“The International Monetary Fund (IMF) has given the government Ksh 255 billion in order to aid Kenya in combating the ongoing pandemic. This Thursday you have been randomly selected to register for free to get the Ksh 7,300 that every qualified Kenyan is entitled to,” reads a web page circulating in Kenya.
It comes after the IMF approved KSh255 billion loan to help with Kenya’s Covid-19 pandemic response and to address the country’s debt vulnerabilities.
The page claims that the distribution of the cash to those who have been affected by the pandemic has started. But they will be required to complete four questions “for our system to determine your legitimacy”.
The four questions ask whether a person is a Kenyan citizen, how they acquired their citizenship, their age and if they need the funding.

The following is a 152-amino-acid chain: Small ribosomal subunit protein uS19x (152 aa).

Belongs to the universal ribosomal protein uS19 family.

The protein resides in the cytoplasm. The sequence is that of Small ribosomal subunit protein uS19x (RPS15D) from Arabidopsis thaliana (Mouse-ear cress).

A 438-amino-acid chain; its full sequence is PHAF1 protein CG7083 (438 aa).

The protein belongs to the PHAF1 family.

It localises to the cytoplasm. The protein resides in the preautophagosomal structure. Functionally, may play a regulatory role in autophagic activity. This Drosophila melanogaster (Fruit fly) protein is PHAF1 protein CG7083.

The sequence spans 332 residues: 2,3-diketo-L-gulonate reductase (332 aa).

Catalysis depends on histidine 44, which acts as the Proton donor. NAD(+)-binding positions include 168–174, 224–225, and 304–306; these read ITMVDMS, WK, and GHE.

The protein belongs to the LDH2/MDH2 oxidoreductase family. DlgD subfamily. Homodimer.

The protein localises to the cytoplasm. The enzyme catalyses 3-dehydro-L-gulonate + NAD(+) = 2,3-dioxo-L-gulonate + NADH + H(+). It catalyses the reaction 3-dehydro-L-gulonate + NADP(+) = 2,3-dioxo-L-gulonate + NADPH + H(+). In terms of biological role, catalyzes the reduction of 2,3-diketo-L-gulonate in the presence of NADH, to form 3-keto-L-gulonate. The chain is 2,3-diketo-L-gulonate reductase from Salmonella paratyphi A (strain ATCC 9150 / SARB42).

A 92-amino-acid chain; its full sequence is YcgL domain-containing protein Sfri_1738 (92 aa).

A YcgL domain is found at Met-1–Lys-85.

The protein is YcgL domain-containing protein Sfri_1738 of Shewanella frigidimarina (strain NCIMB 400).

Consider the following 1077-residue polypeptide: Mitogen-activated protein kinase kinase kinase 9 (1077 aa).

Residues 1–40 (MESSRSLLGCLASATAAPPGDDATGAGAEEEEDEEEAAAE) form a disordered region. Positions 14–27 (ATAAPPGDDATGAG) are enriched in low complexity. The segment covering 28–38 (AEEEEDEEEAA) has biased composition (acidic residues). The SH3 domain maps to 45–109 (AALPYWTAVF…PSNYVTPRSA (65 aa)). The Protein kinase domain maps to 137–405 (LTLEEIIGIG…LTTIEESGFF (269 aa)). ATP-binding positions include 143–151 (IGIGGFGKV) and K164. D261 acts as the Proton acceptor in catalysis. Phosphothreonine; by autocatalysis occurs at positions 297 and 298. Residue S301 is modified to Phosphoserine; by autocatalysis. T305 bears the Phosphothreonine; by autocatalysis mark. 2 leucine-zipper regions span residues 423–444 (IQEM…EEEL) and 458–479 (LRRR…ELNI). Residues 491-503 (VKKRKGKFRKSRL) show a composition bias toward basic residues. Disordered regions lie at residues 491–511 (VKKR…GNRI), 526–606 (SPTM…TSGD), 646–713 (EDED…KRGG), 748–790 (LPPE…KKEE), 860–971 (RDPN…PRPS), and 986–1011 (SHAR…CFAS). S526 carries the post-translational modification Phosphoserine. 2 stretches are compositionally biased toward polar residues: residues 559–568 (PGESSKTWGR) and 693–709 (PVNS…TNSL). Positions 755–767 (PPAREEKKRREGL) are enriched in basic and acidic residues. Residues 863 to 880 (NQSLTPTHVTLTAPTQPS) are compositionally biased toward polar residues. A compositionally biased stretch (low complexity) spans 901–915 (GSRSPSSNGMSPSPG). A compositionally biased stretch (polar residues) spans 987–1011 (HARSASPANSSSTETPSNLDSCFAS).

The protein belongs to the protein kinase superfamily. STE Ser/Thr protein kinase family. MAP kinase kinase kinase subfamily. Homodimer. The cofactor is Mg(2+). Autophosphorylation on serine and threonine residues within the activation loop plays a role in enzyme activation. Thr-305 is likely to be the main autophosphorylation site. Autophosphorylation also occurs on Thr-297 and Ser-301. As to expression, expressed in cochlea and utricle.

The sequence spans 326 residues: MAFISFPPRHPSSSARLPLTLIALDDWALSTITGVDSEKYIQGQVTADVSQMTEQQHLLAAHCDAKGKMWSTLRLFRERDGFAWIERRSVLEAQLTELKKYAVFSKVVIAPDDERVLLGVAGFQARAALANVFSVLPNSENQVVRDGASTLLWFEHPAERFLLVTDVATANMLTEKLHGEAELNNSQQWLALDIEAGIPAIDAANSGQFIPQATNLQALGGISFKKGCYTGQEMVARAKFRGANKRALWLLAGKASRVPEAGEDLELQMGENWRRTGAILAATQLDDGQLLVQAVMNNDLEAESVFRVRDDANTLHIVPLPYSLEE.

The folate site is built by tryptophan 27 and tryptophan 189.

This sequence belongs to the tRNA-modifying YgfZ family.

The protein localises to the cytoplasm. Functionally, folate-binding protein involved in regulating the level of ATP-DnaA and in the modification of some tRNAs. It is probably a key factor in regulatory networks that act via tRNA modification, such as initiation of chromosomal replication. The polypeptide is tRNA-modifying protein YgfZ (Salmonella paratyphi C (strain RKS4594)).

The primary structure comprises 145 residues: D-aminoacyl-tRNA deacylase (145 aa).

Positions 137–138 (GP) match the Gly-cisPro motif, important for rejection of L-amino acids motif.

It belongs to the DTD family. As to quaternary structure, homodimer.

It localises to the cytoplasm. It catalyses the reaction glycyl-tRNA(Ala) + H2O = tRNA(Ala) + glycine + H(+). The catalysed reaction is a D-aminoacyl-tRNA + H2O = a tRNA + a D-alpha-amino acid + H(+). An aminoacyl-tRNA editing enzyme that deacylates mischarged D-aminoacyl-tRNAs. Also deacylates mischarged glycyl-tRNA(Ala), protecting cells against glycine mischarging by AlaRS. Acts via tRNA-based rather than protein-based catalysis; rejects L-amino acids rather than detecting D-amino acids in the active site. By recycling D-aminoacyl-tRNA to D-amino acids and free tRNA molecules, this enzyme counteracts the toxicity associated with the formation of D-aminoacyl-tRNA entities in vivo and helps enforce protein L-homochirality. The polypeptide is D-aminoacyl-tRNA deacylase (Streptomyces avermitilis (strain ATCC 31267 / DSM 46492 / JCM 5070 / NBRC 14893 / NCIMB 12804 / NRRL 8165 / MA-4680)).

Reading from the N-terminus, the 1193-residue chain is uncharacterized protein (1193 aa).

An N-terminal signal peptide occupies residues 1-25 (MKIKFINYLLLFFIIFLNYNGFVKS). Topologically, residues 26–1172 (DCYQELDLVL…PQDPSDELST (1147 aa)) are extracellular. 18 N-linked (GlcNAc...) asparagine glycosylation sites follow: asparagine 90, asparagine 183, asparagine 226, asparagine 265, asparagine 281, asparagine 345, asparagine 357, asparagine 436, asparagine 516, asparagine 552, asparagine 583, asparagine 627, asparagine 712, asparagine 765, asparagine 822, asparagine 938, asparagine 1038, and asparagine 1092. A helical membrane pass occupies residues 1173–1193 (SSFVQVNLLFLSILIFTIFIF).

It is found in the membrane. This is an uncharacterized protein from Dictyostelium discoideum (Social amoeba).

But after filling out the questions, users are required to provide their personal information – full name, phone number and email address – to get the cash.
This is just one of several similar scam techniques checked by Africa Check before. It is riding on the current conversation about IMF funds to Kenya.
Posts that ask people to interact by liking, commenting or sharing are usually engagement bait scams. The more people interact with a post, the greater its reach.
To protect yourself against online scams, read our guide to Facebook scams and how to spot them.
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